You can't hold these kids back any longer. In combined age, Rory McIlroy (22) and Jason Day (23) are barely older than Phil Mickelson (41), but they've been visible in enough majors to convince you that, soon enough, they're going to break through and win one — and probably a bunch more after that.
In fact, you get the sense they could serve as each other's foil for the next couple of decades, following in the cleat marks of Arnold Palmer and Jack Nicklaus, Jack and Tom Watson and, more recently, Lefty and Tiger Woods. They're that good.
Sunday at Congressional, McIlroy, the Northern Irishman, and Day, the Aussie, will be playing in the final two groups in the U.S. Open. Rory, shattering records left and right, is 14-under after his third-round 68. Day, meanwhile, climbed into contention Saturday with a bogey-free 65 and is eight strokes back and tied for third. We're looking at a ground shift here, folks. I mean, let's face it, these two figure to be fixtures in the game for years to come.
"Obviously, the next generation is starting to kick up now," Day said, "and he's the one leading it. ... The way he's playing out there, it's almost Tiger-esque."
No fooling. Not even Woods, after all, has been 14-under in the Open. And while some, like defending champ Graeme McDowell, will note that rains have defanged the course and turned it into "the Bob Hope Chrysler Classic ... target golf ... not really a U.S. Open," McIlroy has been tearing up it like no one else. His floor so far — Saturday's 68 — is higher than most players' ceilings.
The budding McIlroy-Day rivalry first came to the fore at the Masters, where they played together for the first three rounds. Rory, you may recall, came unglued on Sunday, shot an 80 and finished tied for 15th; but Jason stayed strong, closed with a 68 and got a piece of second behind Charl Schwartzel.
Schwartzel, the latest in the South African line, is another one, by the way, another 20-something taking part in this coup d'etat, this overthrow of the Woods/Mickelson regime. So is Martin Kaymer, the German who won the PGA last August, and Louis Oosthuizen, the South African who ran off with the British Open last July. But Sunday the stage will belong to McIlroy and Day; Louis (even), Charl (1-over) and Martin (3-over) simply have too much ground to make up.
"It's a great time for golf," Rory said. "And it's great to see all these young guys breaking through."
(It's a particularly great time for international golf. But that's a column for another day.)
Obviously, this is McIlroy's Open to lose. And about the only reason the trophy hasn't already been conceded to him is because of that bloody Sunday at Augusta. But Rory is convinced it won't happen again, and he's looking forward to his mulligan.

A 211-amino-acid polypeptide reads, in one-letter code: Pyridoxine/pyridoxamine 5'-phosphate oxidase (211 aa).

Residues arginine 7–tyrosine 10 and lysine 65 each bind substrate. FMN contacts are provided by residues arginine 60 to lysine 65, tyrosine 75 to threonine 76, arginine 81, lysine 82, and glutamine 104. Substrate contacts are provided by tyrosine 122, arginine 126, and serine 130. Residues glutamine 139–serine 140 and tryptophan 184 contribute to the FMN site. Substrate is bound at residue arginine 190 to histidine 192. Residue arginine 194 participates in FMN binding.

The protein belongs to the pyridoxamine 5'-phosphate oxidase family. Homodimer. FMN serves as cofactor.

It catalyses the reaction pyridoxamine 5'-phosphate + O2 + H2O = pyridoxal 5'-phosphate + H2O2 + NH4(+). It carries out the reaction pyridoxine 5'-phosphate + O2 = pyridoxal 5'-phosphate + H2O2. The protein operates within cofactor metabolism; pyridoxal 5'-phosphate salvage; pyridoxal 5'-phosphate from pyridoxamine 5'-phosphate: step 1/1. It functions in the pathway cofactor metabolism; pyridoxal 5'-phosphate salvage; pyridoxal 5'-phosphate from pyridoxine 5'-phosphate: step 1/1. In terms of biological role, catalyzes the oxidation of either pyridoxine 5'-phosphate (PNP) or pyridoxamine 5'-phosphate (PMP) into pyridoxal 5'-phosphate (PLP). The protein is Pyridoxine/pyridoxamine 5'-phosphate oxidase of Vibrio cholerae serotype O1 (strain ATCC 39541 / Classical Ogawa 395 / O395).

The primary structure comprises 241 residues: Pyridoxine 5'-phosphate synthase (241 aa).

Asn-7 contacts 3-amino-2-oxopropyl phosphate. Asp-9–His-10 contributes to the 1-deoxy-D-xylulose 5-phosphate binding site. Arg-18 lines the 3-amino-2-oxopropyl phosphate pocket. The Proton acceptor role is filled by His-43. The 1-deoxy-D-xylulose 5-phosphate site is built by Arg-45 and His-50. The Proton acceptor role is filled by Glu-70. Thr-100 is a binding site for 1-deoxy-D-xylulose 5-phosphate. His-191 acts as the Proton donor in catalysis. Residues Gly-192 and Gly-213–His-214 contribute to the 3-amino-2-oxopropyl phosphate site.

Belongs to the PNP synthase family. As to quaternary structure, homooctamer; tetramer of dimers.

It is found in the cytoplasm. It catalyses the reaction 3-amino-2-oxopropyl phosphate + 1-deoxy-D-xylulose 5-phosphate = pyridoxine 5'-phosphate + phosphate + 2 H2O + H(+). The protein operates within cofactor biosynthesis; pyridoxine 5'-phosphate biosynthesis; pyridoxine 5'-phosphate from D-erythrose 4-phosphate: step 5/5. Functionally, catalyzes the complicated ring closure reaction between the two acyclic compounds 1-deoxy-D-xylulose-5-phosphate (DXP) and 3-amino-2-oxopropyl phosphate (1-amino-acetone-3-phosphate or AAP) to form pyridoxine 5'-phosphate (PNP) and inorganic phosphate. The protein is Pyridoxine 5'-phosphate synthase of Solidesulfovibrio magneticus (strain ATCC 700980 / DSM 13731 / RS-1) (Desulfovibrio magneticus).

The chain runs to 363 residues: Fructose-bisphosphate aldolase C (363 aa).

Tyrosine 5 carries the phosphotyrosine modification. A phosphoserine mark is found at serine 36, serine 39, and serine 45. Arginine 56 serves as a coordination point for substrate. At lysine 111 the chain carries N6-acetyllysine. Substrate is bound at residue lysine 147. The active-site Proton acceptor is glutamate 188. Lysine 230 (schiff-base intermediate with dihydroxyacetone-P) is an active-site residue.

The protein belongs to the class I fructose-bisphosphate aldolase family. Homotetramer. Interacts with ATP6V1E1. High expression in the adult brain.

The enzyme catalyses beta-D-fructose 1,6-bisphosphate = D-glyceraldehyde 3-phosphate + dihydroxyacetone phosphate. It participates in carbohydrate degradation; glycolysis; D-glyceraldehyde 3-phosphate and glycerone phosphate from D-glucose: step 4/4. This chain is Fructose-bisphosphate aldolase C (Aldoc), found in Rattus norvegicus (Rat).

"The more I put myself in this position," he said, "the more and more comfortable I'm becoming. I feel as if I've had enough experiences leading majors and being up there that the time is right to go ahead and get my first one. ... At Augusta, it was all a little bit new to me, going into the final round with the lead. I didn't know whether to be defensive, aggressive, go for it, not go for it. But now I know what I need to do, which is a great thing to have. I have a clear mind going out there tomorrow, and I just need to stick to my game plan."
Saturday's round wasn't quite as ho-hum as the first two. He had to scramble some at the start, including getting up and down from 90 yards on No. 3 after a wayward tee shot. That great escape — and another slightly less spectacular one on No. 4 — got him going. Or as he put it: "I found my rhythm and started to play some really good golf."
So good that he made only one bogey, just his second mishap in 54 holes. He even birdied 11, a 490-yard bear of a par-4 that's arguably the hardest hole on the course.
Too bad McIlroy won't be partnered with Day in the fourth round. That would be something to see, our national championship getting hijacked by the Young and the Restless. Alas, Rory will keep company with company of Y.E. Yang (6-under) again, and Jason will be paired with Lee Westwood (5-under after consecutive rounds of 68 and 65). It'll be up to Yang (39) and Westwood (38) to repulse the youth rebellion.
About the only thing the budding McIlroy-Day rivalry needs, it seems, is some good old-fashioned mutual loathing. "He's a hard guy to hate," Day said. "He's a really, really great bloke, and I really enjoy playing with Rory."
Maybe that will change, over time, as they wrestle over trophies. At their age, all they've got is time.
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